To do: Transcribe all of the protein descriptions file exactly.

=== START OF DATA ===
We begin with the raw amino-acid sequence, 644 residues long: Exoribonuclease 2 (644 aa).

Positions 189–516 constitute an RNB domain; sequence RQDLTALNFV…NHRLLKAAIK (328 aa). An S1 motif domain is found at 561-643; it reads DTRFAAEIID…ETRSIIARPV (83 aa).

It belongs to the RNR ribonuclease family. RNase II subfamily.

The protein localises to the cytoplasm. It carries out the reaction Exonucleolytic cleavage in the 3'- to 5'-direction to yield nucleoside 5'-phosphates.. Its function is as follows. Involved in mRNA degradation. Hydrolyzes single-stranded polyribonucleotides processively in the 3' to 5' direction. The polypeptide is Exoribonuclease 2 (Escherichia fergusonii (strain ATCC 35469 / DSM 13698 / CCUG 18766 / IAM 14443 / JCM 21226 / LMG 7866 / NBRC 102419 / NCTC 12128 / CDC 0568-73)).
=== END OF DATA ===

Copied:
We begin with the raw amino-acid sequence, 644 residues long: Exoribonuclease 2 (644 aa).

Positions 189–516 constitute an RNB domain; sequence RQDLTALNFV…NHRLLKAAIK (328 aa). An S1 motif domain is found at 561-643; it reads DTRFAAEIID…ETRSIIARPV (83 aa).

It belongs to the RNR ribonuclease family. RNase II subfamily.

The protein localises to the cytoplasm. It carries out the reaction Exonucleolytic cleavage in the 3'- to 5'-direction to yield nucleoside 5'-phosphates.. Its function is as follows. Involved in mRNA degradation. Hydrolyzes single-stranded polyribonucleotides processively in the 3' to 5' direction. The polypeptide is Exoribonuclease 2 (Escherichia fergusonii (strain ATCC 35469 / DSM 13698 / CCUG 18766 / IAM 14443 / JCM 21226 / LMG 7866 / NBRC 102419 / NCTC 12128 / CDC 0568-73)).